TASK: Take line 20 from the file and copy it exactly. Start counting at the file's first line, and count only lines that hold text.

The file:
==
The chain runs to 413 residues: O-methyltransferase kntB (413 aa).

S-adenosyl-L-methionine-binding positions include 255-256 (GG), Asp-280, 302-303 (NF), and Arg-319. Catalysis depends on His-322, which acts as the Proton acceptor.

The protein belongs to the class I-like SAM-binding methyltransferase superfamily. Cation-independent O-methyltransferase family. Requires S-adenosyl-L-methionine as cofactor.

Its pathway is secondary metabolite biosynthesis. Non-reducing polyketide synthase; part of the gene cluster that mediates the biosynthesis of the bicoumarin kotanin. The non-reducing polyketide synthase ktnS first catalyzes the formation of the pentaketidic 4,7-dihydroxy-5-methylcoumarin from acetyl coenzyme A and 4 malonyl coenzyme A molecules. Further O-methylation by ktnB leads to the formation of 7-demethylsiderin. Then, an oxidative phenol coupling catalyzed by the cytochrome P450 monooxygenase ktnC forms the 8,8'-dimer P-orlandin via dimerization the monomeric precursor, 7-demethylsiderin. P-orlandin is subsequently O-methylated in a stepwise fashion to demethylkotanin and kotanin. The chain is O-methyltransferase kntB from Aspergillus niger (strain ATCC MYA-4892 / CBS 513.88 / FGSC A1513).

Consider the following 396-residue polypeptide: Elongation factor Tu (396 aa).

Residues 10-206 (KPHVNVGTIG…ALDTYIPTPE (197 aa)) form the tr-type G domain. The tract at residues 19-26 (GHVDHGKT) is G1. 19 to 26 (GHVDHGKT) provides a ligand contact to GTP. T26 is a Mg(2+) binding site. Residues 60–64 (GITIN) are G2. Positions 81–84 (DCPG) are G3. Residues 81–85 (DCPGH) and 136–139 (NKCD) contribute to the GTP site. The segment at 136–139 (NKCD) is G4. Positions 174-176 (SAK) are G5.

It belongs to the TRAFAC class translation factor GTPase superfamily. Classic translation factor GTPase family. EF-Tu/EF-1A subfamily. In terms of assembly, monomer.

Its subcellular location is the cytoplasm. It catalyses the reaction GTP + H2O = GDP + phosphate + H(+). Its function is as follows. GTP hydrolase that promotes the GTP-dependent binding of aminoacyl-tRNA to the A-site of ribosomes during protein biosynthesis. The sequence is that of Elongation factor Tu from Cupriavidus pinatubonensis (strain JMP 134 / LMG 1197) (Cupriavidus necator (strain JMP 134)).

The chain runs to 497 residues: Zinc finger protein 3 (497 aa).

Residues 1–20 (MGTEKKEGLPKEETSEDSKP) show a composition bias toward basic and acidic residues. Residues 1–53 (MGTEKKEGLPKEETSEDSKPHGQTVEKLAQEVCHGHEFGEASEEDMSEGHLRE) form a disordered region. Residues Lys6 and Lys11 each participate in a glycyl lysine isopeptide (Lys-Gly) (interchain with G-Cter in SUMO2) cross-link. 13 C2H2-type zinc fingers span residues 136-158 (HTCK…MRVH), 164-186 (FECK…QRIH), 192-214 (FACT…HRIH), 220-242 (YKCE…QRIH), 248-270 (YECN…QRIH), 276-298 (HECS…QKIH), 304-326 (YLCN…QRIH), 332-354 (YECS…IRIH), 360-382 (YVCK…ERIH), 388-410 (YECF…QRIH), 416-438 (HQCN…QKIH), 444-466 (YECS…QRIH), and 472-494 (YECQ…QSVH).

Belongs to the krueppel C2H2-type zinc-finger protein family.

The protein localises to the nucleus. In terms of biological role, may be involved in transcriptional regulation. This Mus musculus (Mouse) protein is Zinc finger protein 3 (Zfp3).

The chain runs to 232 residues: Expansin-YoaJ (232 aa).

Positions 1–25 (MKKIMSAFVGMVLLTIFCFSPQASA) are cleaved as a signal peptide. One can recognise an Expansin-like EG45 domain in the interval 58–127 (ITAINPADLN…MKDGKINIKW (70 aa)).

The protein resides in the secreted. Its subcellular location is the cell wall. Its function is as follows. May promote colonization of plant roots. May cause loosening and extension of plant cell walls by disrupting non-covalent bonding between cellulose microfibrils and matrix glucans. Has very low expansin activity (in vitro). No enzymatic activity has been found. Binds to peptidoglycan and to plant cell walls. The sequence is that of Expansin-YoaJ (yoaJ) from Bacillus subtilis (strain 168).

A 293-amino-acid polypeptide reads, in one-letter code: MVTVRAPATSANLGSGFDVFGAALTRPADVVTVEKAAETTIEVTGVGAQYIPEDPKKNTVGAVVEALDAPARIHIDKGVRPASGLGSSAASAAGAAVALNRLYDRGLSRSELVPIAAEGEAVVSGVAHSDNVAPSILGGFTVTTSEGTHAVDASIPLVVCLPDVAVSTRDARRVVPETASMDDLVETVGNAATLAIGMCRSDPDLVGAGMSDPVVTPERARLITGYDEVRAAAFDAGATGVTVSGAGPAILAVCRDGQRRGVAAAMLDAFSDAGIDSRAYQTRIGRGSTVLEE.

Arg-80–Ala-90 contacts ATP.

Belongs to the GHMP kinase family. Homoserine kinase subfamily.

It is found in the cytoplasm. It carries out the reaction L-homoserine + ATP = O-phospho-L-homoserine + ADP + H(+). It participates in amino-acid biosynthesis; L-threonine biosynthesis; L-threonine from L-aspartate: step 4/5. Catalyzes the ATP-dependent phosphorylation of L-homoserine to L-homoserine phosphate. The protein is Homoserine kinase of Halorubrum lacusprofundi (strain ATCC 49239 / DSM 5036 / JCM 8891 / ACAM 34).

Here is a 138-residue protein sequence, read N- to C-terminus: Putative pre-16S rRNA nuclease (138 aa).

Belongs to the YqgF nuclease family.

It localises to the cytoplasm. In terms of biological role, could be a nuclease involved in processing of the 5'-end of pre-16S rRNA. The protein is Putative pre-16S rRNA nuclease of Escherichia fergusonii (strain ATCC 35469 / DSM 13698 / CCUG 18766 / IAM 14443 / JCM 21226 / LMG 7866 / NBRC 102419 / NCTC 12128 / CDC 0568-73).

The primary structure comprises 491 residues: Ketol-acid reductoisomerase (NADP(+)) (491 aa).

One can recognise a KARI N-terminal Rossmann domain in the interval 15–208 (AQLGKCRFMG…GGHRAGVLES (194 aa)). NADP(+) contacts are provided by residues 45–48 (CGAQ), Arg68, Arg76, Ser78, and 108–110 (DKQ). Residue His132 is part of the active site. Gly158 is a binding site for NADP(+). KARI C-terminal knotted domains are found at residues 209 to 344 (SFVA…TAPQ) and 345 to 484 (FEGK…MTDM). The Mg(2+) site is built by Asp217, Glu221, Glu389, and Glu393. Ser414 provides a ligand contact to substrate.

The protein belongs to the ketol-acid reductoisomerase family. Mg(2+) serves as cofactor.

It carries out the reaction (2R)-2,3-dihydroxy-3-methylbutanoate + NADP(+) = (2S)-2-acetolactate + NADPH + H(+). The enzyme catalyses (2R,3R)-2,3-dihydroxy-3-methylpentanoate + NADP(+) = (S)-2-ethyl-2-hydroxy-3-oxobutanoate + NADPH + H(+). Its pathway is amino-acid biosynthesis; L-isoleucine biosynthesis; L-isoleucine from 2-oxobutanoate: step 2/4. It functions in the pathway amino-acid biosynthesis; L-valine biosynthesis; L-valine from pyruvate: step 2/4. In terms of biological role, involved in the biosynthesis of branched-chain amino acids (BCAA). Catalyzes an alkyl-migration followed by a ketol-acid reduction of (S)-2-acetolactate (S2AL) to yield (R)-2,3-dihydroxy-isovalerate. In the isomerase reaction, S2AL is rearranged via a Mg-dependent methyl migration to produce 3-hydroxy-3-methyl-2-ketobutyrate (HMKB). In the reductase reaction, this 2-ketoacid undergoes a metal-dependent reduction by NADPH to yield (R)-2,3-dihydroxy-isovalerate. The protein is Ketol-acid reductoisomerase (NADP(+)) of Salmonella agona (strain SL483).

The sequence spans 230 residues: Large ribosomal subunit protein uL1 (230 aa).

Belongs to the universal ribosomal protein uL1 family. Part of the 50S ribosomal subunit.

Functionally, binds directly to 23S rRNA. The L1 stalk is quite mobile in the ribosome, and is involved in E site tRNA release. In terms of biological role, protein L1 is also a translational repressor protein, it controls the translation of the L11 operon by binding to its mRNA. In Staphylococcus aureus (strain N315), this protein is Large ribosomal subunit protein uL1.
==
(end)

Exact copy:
Here is a 138-residue protein sequence, read N- to C-terminus: Putative pre-16S rRNA nuclease (138 aa).